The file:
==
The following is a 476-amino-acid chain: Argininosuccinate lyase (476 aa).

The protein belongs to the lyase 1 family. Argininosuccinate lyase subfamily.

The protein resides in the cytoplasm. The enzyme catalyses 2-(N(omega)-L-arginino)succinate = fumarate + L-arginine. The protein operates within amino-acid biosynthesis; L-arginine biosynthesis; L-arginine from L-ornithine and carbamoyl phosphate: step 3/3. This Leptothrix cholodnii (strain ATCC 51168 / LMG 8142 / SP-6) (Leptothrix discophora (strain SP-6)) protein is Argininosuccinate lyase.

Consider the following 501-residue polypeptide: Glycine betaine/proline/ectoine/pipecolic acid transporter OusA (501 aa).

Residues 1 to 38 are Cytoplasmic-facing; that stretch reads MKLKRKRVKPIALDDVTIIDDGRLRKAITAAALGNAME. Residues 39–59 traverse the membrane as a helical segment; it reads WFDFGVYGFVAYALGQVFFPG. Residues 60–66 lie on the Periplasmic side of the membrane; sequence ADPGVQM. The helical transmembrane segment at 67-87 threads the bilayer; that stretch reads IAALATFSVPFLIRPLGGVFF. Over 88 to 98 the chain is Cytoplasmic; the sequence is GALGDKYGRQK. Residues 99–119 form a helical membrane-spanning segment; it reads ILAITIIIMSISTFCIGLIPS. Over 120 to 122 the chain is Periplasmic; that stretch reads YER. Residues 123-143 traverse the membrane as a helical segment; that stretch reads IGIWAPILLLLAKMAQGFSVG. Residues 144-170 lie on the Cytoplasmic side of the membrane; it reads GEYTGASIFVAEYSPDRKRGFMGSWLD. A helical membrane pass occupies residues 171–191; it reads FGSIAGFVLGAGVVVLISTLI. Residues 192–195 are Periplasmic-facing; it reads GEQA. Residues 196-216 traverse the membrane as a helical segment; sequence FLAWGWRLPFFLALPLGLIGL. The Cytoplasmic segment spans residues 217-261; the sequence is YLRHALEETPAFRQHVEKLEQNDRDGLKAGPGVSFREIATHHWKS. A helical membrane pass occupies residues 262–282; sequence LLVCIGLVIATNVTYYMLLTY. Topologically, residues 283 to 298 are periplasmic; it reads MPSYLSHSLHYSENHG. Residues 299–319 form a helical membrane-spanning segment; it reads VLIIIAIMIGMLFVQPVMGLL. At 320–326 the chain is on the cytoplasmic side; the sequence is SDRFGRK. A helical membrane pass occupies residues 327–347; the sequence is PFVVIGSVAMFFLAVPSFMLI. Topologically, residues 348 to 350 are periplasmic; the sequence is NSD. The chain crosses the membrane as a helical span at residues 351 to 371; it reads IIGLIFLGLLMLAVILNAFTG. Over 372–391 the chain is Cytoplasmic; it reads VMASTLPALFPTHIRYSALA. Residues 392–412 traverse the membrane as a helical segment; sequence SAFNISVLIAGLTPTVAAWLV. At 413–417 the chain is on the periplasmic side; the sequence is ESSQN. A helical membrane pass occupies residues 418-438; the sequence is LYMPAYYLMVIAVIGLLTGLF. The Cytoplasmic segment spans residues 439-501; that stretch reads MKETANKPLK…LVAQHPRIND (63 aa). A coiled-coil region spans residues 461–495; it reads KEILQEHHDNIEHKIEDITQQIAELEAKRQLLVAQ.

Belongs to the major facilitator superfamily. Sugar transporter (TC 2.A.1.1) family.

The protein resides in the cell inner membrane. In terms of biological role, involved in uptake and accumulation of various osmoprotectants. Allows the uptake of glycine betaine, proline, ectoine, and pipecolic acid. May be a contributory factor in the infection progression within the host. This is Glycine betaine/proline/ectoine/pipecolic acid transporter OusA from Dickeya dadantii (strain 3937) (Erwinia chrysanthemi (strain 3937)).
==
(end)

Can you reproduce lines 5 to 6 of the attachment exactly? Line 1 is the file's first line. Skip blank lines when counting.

Residues 1 to 38 are Cytoplasmic-facing; that stretch reads MKLKRKRVKPIALDDVTIIDDGRLRKAITAAALGNAME. Residues 39–59 traverse the membrane as a helical segment; it reads WFDFGVYGFVAYALGQVFFPG. Residues 60–66 lie on the Periplasmic side of the membrane; sequence ADPGVQM. The helical transmembrane segment at 67-87 threads the bilayer; that stretch reads IAALATFSVPFLIRPLGGVFF. Over 88 to 98 the chain is Cytoplasmic; the sequence is GALGDKYGRQK. Residues 99–119 form a helical membrane-spanning segment; it reads ILAITIIIMSISTFCIGLIPS. Over 120 to 122 the chain is Periplasmic; that stretch reads YER. Residues 123-143 traverse the membrane as a helical segment; that stretch reads IGIWAPILLLLAKMAQGFSVG. Residues 144-170 lie on the Cytoplasmic side of the membrane; it reads GEYTGASIFVAEYSPDRKRGFMGSWLD. A helical membrane pass occupies residues 171–191; it reads FGSIAGFVLGAGVVVLISTLI. Residues 192–195 are Periplasmic-facing; it reads GEQA. Residues 196-216 traverse the membrane as a helical segment; sequence FLAWGWRLPFFLALPLGLIGL. The Cytoplasmic segment spans residues 217-261; the sequence is YLRHALEETPAFRQHVEKLEQNDRDGLKAGPGVSFREIATHHWKS. A helical membrane pass occupies residues 262–282; sequence LLVCIGLVIATNVTYYMLLTY. Topologically, residues 283 to 298 are periplasmic; it reads MPSYLSHSLHYSENHG. Residues 299–319 form a helical membrane-spanning segment; it reads VLIIIAIMIGMLFVQPVMGLL. At 320–326 the chain is on the cytoplasmic side; the sequence is SDRFGRK. A helical membrane pass occupies residues 327–347; the sequence is PFVVIGSVAMFFLAVPSFMLI. Topologically, residues 348 to 350 are periplasmic; the sequence is NSD. The chain crosses the membrane as a helical span at residues 351 to 371; it reads IIGLIFLGLLMLAVILNAFTG. Over 372–391 the chain is Cytoplasmic; it reads VMASTLPALFPTHIRYSALA. Residues 392–412 traverse the membrane as a helical segment; sequence SAFNISVLIAGLTPTVAAWLV. At 413–417 the chain is on the periplasmic side; the sequence is ESSQN. A helical membrane pass occupies residues 418-438; the sequence is LYMPAYYLMVIAVIGLLTGLF. The Cytoplasmic segment spans residues 439-501; that stretch reads MKETANKPLK…LVAQHPRIND (63 aa). A coiled-coil region spans residues 461–495; it reads KEILQEHHDNIEHKIEDITQQIAELEAKRQLLVAQ.

Belongs to the major facilitator superfamily. Sugar transporter (TC 2.A.1.1) family.